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US must end all military involvement in Africa

Source:  Presstv.com
October 11 2017

The US military must end its growing involvement in Africa and allow the nations of that continent to solve their own problems, otherwise the American people will pay dearly for these misguided actions, an African American journalist in Detroit says.

usa in Africa 2.jpgUS military outposts, port facilities, and other areas of access in Africa 2002-2015.  Source:  The US Military’s Best Kept Secret

“We cannot accept the explanation of the US government at its face value. The US should end these military missions in Africa, the drone stations, the Central Intelligence Agency (CIA) stations; all military involvement in the African continent should end,” said Abayomi Azikiwe, editor at the Pan-African News Wire.

“Africa must solve its own problems, through its own regional and continental organizations and mass organizations. Otherwise the Unites States and the people inside the United States will pay dearly for these misguided and of course unfortunate military actions,” Azikiwe said in a phone interview with Press TV on Wednesday.

PressTV-New US Army unit coming after Niger fiasco

The United States Army’s top officer says it is likely to “increase” its train, advise and assist (TAA) missions after the death of four soldiers in Niger by developing a new unit, he describes as “similar to special forces,” but “not special Forces.”

The US Army’s top officer said Monday it is likely to “increase” its train, advise and assist (TAA) missions after the death of four soldiers in Niger by developing a new unit.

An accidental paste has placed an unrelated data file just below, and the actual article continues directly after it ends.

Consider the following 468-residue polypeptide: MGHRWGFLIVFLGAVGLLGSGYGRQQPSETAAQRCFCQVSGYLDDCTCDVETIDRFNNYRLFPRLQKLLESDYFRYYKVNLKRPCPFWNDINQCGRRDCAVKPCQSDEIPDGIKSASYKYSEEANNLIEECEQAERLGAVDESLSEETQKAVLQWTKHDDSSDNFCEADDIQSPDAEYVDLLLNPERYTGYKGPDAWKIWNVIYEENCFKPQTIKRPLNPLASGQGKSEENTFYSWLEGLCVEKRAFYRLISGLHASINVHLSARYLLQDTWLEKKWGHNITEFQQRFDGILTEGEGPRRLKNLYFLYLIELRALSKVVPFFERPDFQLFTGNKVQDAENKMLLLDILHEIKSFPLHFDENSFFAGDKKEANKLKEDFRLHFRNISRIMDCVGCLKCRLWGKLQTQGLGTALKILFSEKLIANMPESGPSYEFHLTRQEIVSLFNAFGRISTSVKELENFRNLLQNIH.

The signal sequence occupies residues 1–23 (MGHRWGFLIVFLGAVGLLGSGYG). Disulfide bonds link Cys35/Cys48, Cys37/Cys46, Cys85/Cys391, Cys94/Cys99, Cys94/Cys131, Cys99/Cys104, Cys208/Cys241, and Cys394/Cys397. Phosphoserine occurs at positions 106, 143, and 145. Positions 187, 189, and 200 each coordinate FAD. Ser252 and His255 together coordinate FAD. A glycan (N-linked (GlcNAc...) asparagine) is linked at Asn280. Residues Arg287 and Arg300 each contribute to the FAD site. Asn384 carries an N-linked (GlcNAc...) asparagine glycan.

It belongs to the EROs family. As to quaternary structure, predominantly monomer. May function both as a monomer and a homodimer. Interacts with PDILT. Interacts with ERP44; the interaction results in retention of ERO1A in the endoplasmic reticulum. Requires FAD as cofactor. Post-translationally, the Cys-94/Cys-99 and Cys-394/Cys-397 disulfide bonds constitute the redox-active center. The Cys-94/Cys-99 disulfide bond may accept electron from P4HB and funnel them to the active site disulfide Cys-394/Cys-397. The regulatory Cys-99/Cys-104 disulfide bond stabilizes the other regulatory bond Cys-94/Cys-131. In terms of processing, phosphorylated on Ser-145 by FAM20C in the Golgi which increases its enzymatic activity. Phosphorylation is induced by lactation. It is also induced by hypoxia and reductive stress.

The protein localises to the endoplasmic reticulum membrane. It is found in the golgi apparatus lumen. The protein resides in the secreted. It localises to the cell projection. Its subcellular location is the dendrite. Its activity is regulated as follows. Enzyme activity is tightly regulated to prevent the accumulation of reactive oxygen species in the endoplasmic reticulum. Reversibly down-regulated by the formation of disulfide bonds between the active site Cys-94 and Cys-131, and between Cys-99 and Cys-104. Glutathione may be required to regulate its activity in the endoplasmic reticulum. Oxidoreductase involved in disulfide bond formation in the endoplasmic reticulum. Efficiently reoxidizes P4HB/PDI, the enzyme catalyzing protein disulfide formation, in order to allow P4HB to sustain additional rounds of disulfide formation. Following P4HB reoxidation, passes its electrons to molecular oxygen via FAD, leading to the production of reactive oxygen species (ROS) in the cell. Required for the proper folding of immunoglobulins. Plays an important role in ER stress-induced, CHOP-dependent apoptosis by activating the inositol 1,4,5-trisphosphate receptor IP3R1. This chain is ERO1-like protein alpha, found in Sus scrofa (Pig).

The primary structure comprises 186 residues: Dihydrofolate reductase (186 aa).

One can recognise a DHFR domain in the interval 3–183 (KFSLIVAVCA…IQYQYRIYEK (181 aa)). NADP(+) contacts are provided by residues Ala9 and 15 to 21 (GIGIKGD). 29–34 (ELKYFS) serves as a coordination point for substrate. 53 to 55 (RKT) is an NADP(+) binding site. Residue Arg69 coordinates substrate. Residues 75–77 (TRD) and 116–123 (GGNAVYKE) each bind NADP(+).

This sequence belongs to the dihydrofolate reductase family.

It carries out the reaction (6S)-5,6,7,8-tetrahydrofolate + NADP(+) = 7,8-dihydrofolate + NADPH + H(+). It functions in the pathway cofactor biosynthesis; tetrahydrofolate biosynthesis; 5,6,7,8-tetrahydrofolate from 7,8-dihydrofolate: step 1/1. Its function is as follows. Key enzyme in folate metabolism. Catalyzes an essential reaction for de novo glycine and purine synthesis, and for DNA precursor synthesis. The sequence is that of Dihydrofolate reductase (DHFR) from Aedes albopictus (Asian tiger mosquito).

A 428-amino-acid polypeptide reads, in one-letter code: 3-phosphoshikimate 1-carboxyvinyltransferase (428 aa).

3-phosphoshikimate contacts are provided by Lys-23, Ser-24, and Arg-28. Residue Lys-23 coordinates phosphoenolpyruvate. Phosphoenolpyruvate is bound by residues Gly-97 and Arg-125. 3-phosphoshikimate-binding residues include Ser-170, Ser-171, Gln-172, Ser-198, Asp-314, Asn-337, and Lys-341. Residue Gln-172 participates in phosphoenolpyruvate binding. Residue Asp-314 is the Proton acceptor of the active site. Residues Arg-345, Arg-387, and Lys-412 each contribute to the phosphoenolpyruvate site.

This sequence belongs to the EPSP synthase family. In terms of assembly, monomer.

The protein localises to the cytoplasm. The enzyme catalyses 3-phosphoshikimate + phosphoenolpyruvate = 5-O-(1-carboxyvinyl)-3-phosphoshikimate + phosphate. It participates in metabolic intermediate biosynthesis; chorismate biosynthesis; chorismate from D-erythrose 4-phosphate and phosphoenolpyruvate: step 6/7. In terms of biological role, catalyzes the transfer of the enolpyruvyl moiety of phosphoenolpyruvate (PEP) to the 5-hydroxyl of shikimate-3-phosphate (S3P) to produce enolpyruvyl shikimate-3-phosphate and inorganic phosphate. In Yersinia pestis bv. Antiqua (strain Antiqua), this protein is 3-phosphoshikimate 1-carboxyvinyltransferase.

General Mark Milley made the comments at the Association of the army’s annual meeting in Washington, not long after four special operations commandos were ambushed to death by militants in the Western African country of Niger.

The army’s chief of staff did not mention who was responsible for the attack although he asserted that the US military does know the group.

Two other Green Berets were injured on the October 4 ambush near the Nigerien capital Niamey by militants said to be linked with the Daesh Takfiri group in Iraq and Syria.

This represents yet another escalation by the US military in Africa,” Azikiwe said. “They are claiming that they are there just on a training mission.”

“Even though the US claims to be against these extremist organizations, they have worked with these groups in various geo-political regions including Libya, including Iraq, as well as Syria and Yemen,” he added.

The United States Africa Command (AFRICOM) was established in 2008 under former US President George W. Bush and strengthened and enhanced the following year during the presidency of Barack Obama.

The force has been operating in at least 35 countries across the African continent.